November 26th, 2012 by Keith Hock
According to the Federal Rules of Civic Procedure (FRCP), the goal of the US justice system is to provide a speedy, inexpensive and just resolution of each case. As forensic accountants and/or financial experts, Certified Public Accountants (CPAs) are frequent participants in the legal process and have witnessed cases that have been anything but speedy and inexpensive (it is much harder to assess “just”).
In response, the American Institute of Certified Public Accountants (AICPA) established a task force that worked with the Institute for the Advancement of the American Legal System (IAALS) to study the litigation process and make recommendations regarding the effective and efficient use of financial experts. The task force recently published the results of its study (the complete document is available here) and issued five recommendations:
Based on my experiences as a financial expert, a couple of these recommendations are particularly noteworthy to me.
Clients and attorneys should involve experts early in the process – Receiving a phone call from an attorney seeking to retain a financial expert in a case that has an expert disclosure deadline only days or weeks away is not an uncommon occurrence (although sometimes caused by circumstances that make such a call unavoidable). Earlier retention of financial experts can prove to be beneficial for a couple of reasons.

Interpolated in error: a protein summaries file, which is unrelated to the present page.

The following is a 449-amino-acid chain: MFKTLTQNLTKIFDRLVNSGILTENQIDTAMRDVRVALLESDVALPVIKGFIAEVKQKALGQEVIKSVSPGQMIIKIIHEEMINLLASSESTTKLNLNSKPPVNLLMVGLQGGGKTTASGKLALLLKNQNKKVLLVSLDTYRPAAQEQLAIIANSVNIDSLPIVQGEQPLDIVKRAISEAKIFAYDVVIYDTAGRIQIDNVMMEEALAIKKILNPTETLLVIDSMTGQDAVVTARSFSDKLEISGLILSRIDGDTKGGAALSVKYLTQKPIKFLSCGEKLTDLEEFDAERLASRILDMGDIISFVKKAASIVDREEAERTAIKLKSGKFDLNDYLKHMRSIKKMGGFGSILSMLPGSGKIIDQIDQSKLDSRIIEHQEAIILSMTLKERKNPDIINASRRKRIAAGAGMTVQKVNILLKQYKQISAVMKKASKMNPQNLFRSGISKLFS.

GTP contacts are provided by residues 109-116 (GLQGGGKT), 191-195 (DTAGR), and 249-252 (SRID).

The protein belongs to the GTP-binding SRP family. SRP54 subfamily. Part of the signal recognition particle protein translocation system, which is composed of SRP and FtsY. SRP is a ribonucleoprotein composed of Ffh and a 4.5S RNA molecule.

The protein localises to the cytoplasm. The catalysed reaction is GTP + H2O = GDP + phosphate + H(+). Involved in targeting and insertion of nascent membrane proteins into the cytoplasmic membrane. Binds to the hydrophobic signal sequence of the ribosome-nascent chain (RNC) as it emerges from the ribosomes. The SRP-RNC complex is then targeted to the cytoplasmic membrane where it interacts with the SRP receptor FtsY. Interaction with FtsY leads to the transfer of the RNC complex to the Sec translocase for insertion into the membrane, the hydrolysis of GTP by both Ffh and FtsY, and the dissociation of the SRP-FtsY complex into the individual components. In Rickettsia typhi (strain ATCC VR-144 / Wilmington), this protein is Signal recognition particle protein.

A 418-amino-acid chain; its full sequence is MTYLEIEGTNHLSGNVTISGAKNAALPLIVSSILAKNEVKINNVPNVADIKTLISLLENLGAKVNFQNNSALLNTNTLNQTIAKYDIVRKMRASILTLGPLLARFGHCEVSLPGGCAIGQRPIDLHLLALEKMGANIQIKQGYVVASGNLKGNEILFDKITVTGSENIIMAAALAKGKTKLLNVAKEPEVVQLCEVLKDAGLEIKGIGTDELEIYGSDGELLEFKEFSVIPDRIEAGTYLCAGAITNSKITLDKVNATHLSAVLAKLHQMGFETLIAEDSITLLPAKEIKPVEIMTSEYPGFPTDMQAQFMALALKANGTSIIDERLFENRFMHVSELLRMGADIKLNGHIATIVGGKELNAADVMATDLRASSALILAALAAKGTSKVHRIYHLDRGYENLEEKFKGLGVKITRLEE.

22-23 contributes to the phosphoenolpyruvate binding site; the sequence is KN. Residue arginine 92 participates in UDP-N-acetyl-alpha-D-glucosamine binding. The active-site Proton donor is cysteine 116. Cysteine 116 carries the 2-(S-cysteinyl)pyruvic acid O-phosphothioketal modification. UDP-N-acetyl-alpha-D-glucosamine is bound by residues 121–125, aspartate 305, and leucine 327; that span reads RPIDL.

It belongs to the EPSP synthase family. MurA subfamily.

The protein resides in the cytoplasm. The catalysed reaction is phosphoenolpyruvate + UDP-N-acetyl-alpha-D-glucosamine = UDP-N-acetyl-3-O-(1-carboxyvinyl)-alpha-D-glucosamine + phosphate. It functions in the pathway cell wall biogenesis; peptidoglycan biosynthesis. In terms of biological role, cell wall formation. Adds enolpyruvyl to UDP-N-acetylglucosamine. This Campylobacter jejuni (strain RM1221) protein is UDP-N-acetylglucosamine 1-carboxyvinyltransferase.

First, retention during the discovery phase allows experts to provide assistance with requests for production and interrogatories related to financial documents and issues. For example, obtaining appropriate and necessary financial statements and accounting/financial data in native format (e.g., in Excel or other data formats), can save time that would be spent reviewing extraneous documents or inputting financial data that was produced in PDF format.
Second, later retention, in particular after the close of fact discovery, potentially creates a risk that important financial documents or data were not produced and an alternative (and more costly) mean of obtaining needed information may be necessary.
Attorneys and the court should develop a process for the collaboration and cooperation of opposing experts where appropriate – There have been many engagements where I thought that the opportunity to talk directly to an opposing expert would be beneficial. Even if not all of the disagreements between experts were eliminated by such a conversation, a better understanding of the opposing expert’s position would likely be obtained (and perhaps more efficiently than through the typical exchange of reports and taking of deposition testimony).
Which of these recommendations make the most sense to you? Are there other practices that you use to make your use of financial experts more efficient and effective? Please share your thoughts in the comment section below.